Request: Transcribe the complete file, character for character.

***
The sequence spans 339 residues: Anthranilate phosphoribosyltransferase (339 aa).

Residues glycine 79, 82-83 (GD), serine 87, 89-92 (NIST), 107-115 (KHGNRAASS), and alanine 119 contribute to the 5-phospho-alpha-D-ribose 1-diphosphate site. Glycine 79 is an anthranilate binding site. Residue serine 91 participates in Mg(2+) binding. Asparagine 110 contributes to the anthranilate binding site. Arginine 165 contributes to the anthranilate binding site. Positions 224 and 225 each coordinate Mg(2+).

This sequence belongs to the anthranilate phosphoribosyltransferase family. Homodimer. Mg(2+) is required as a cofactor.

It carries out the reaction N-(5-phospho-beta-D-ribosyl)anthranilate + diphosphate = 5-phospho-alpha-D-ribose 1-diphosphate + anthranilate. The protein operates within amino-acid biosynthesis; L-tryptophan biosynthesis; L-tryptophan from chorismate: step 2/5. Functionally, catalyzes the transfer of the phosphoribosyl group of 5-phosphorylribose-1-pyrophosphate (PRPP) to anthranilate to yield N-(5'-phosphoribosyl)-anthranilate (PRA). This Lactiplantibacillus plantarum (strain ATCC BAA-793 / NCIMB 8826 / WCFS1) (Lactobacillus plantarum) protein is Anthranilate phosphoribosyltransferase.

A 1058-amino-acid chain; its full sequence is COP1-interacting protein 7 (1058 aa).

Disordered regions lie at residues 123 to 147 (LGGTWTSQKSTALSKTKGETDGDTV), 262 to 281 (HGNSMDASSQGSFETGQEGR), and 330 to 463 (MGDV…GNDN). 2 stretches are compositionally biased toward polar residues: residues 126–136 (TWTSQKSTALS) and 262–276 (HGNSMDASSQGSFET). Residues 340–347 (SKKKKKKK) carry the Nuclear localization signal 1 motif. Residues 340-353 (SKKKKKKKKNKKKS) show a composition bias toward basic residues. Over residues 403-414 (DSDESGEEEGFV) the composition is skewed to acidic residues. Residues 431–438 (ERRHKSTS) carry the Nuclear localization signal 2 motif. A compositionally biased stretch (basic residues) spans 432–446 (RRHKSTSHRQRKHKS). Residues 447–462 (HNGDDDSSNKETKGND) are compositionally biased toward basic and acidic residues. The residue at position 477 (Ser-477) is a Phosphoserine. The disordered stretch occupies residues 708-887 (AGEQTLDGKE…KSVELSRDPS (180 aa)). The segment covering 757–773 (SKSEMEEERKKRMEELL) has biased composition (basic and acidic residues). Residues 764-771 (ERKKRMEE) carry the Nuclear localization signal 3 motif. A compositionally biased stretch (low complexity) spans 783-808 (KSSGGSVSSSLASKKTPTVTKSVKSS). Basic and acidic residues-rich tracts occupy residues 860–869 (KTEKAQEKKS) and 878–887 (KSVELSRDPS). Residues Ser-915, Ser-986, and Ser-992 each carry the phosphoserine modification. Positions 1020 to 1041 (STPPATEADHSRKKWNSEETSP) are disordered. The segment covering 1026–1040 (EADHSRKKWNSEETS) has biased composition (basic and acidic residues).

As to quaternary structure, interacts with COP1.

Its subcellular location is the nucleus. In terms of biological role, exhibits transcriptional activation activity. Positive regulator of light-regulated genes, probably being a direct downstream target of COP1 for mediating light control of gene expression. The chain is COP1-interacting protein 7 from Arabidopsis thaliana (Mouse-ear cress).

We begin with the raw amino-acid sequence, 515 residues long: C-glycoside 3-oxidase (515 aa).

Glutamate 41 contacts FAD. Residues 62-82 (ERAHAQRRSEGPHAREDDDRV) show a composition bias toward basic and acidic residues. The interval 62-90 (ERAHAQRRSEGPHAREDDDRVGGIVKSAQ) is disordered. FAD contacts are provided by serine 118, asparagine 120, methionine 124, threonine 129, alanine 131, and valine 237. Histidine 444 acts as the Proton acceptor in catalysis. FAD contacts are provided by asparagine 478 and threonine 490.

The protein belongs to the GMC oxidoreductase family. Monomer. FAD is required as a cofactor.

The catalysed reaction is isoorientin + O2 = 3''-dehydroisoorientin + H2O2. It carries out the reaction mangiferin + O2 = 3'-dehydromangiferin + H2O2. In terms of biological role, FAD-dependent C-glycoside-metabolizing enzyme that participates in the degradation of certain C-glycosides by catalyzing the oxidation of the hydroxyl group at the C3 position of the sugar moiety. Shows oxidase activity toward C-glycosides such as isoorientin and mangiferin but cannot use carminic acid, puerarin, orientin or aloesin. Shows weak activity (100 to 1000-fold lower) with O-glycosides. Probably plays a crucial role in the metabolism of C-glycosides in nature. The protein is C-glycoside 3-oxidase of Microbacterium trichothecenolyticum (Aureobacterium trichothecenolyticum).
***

The sequence spans 339 residues: Anthranilate phosphoribosyltransferase (339 aa).

Residues glycine 79, 82-83 (GD), serine 87, 89-92 (NIST), 107-115 (KHGNRAASS), and alanine 119 contribute to the 5-phospho-alpha-D-ribose 1-diphosphate site. Glycine 79 is an anthranilate binding site. Residue serine 91 participates in Mg(2+) binding. Asparagine 110 contributes to the anthranilate binding site. Arginine 165 contributes to the anthranilate binding site. Positions 224 and 225 each coordinate Mg(2+).

This sequence belongs to the anthranilate phosphoribosyltransferase family. Homodimer. Mg(2+) is required as a cofactor.

It carries out the reaction N-(5-phospho-beta-D-ribosyl)anthranilate + diphosphate = 5-phospho-alpha-D-ribose 1-diphosphate + anthranilate. The protein operates within amino-acid biosynthesis; L-tryptophan biosynthesis; L-tryptophan from chorismate: step 2/5. Functionally, catalyzes the transfer of the phosphoribosyl group of 5-phosphorylribose-1-pyrophosphate (PRPP) to anthranilate to yield N-(5'-phosphoribosyl)-anthranilate (PRA). This Lactiplantibacillus plantarum (strain ATCC BAA-793 / NCIMB 8826 / WCFS1) (Lactobacillus plantarum) protein is Anthranilate phosphoribosyltransferase.

A 1058-amino-acid chain; its full sequence is COP1-interacting protein 7 (1058 aa).

Disordered regions lie at residues 123 to 147 (LGGTWTSQKSTALSKTKGETDGDTV), 262 to 281 (HGNSMDASSQGSFETGQEGR), and 330 to 463 (MGDV…GNDN). 2 stretches are compositionally biased toward polar residues: residues 126–136 (TWTSQKSTALS) and 262–276 (HGNSMDASSQGSFET). Residues 340–347 (SKKKKKKK) carry the Nuclear localization signal 1 motif. Residues 340-353 (SKKKKKKKKNKKKS) show a composition bias toward basic residues. Over residues 403-414 (DSDESGEEEGFV) the composition is skewed to acidic residues. Residues 431–438 (ERRHKSTS) carry the Nuclear localization signal 2 motif. A compositionally biased stretch (basic residues) spans 432–446 (RRHKSTSHRQRKHKS). Residues 447–462 (HNGDDDSSNKETKGND) are compositionally biased toward basic and acidic residues. The residue at position 477 (Ser-477) is a Phosphoserine. The disordered stretch occupies residues 708-887 (AGEQTLDGKE…KSVELSRDPS (180 aa)). The segment covering 757–773 (SKSEMEEERKKRMEELL) has biased composition (basic and acidic residues). Residues 764-771 (ERKKRMEE) carry the Nuclear localization signal 3 motif. A compositionally biased stretch (low complexity) spans 783-808 (KSSGGSVSSSLASKKTPTVTKSVKSS). Basic and acidic residues-rich tracts occupy residues 860–869 (KTEKAQEKKS) and 878–887 (KSVELSRDPS). Residues Ser-915, Ser-986, and Ser-992 each carry the phosphoserine modification. Positions 1020 to 1041 (STPPATEADHSRKKWNSEETSP) are disordered. The segment covering 1026–1040 (EADHSRKKWNSEETS) has biased composition (basic and acidic residues).

As to quaternary structure, interacts with COP1.

Its subcellular location is the nucleus. In terms of biological role, exhibits transcriptional activation activity. Positive regulator of light-regulated genes, probably being a direct downstream target of COP1 for mediating light control of gene expression. The chain is COP1-interacting protein 7 from Arabidopsis thaliana (Mouse-ear cress).

We begin with the raw amino-acid sequence, 515 residues long: C-glycoside 3-oxidase (515 aa).

Glutamate 41 contacts FAD. Residues 62-82 (ERAHAQRRSEGPHAREDDDRV) show a composition bias toward basic and acidic residues. The interval 62-90 (ERAHAQRRSEGPHAREDDDRVGGIVKSAQ) is disordered. FAD contacts are provided by serine 118, asparagine 120, methionine 124, threonine 129, alanine 131, and valine 237. Histidine 444 acts as the Proton acceptor in catalysis. FAD contacts are provided by asparagine 478 and threonine 490.

The protein belongs to the GMC oxidoreductase family. Monomer. FAD is required as a cofactor.

The catalysed reaction is isoorientin + O2 = 3''-dehydroisoorientin + H2O2. It carries out the reaction mangiferin + O2 = 3'-dehydromangiferin + H2O2. In terms of biological role, FAD-dependent C-glycoside-metabolizing enzyme that participates in the degradation of certain C-glycosides by catalyzing the oxidation of the hydroxyl group at the C3 position of the sugar moiety. Shows oxidase activity toward C-glycosides such as isoorientin and mangiferin but cannot use carminic acid, puerarin, orientin or aloesin. Shows weak activity (100 to 1000-fold lower) with O-glycosides. Probably plays a crucial role in the metabolism of C-glycosides in nature. The protein is C-glycoside 3-oxidase of Microbacterium trichothecenolyticum (Aureobacterium trichothecenolyticum).